This article explains best practices for system
administration in a Microsoft SQL Server 7.0 / 2000
environment, including regular maintenance tasks.
No industry today can do away without engaging in a
working and efficient data protection plan. Data being
the life and blood of any enterprise, protecting it
becomes an inevitable task. All it needs for corporate
data to be safe and secure is - a sound and wise
investment in a backup and restore strategy and its
implementation. If an organization considers data
important, then it must focus on data protection and be
willing to bear the costs associated with it. The
elements of cost for such a strategy include:
Time invested in
Backup and restore
Backup and restore
and validation of recovery plans
SQL Server utilizes a
structure called a backup device to manage backups. These
are logical names that point to physical files on the
local hard disk or a network share. The backup devices
allowed by SQL Server are tape, disk, and pipe (Note:
Backups can also be written to and restored from physical
files directly, without creating backup devices).
After all the introduction of why and how of backups,
let's get to the core basics. We all know that backups
are a must and they are the crux of an enterprise that
cares about their data. Let me quote from an article I
"If a DBA
maintains proper backups and can guarantee recovery of
data up to the point required by the business process,
they have done the job they were hired for. A solid
backup plan is the first thing a DBA is required to do.
If a DBA does absolutely nothing else in your company,
he/she has earned their money by providing a solid backup
plan and protecting your data. Every other activity is a
simple bonus on top of this."
The planning and implementation of backup and recovery
plans, the steps involved and guidelines are discussed
under the following sections:
Creating a solid backup plan<top> Nothing strikes fear into the hearts of
managers, users and administrators than a server crashing
and data becoming corrupted. A few short years ago, this
would have been relatively important. But nowadays, it is
absolutely vital and is one of the most serious things
that can happen to a company. This is because, the data
contained in the databases represents the competitive
advantage of a company and its entire lifeblood. Losing
key data can be catastrophic to a company.
Therefore, it is absolutely imperative that the DBA
constructs a solid and reliable backup strategy so that
in the event of a disaster the data can be recovered. The
main questions that need to be answered while coming up
with a backup strategy are:
1. How frequently
does the data change in our system?
2. What is the downtime allowed for the production
server in case of failure?
3. For determining the maintenance window, what is
the time of the day, week and month when the database
server is likely to have minimum activity - i.e.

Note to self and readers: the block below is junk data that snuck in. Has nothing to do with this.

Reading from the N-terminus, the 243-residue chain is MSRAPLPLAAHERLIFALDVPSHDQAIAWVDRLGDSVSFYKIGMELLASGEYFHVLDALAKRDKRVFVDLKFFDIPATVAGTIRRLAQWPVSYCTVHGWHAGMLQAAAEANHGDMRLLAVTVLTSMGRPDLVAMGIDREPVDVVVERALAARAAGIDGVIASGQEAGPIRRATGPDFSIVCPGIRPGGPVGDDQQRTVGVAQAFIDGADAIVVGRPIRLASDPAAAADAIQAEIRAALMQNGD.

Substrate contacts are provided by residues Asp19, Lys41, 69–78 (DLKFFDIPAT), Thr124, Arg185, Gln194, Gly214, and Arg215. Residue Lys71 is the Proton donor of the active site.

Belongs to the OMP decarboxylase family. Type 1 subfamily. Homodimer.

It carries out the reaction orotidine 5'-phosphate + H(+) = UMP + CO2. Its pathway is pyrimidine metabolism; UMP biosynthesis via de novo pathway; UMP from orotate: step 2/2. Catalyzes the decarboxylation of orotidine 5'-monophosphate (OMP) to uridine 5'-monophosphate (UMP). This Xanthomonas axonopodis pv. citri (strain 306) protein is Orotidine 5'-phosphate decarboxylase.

4. How much is the enterprise willing to invest in
data backup strategies? This is directly answered by
addressing the question - how crucial is the data? Is
it mission critical?
5. How much data loss is acceptable to the company?
6. How do we plan to recover the data in case of a
Determine where to store backups<top>
As we learnt before, SQL Server can back up to hard disk,
tapes or named pipe devices. This question above pertains
to making a decision as to what media does a company want
to use for an efficient backup and restore strategy.
While browsing over that question, consider the following
Backups: Disk backups will store the data on
a physical disk i.e. simply a hard drive or a disk
array. Disk backups can be performed locally or over
the network. They are the most common and easiest
medium for storing backups. Once a database has been
backed up to a disk file, it can in turn be backed up
to tape as a part of the regular enterprise file
system backup (on tape). Thus, in case of corrupt or
lost data, the disk files will have to be restored
from tape and then restore the database into SQL
Server from the disk files.
Tape Backup: When you back up
databases directly to a tape, the tape drive must be
attached locally to the SQL Server. Backing up to
remote tape devices is not supported. However, you
can have multiple tape devices attached to a single
SQL Server. These tapes can then be moved to another
location for off-site storage.
Named Pipe backups: SQL Server
provides the ability to backup data to a named pipe
to allow users to take advantage of the backup and
restore features of third-party software packages.
Things to keep in mind<top>
A fact to always remember is that a database can be
backed up while it is online and active. That means, it
is actively being utilized by clients while it is being
backed up. So the database server doesn't have to be down
while performing backups. However, it should surely be in
a state where it is minimally utilized at that time. This
is because, the following operations cannot take place
during the backup process:
deleting database files.
If you attempt to start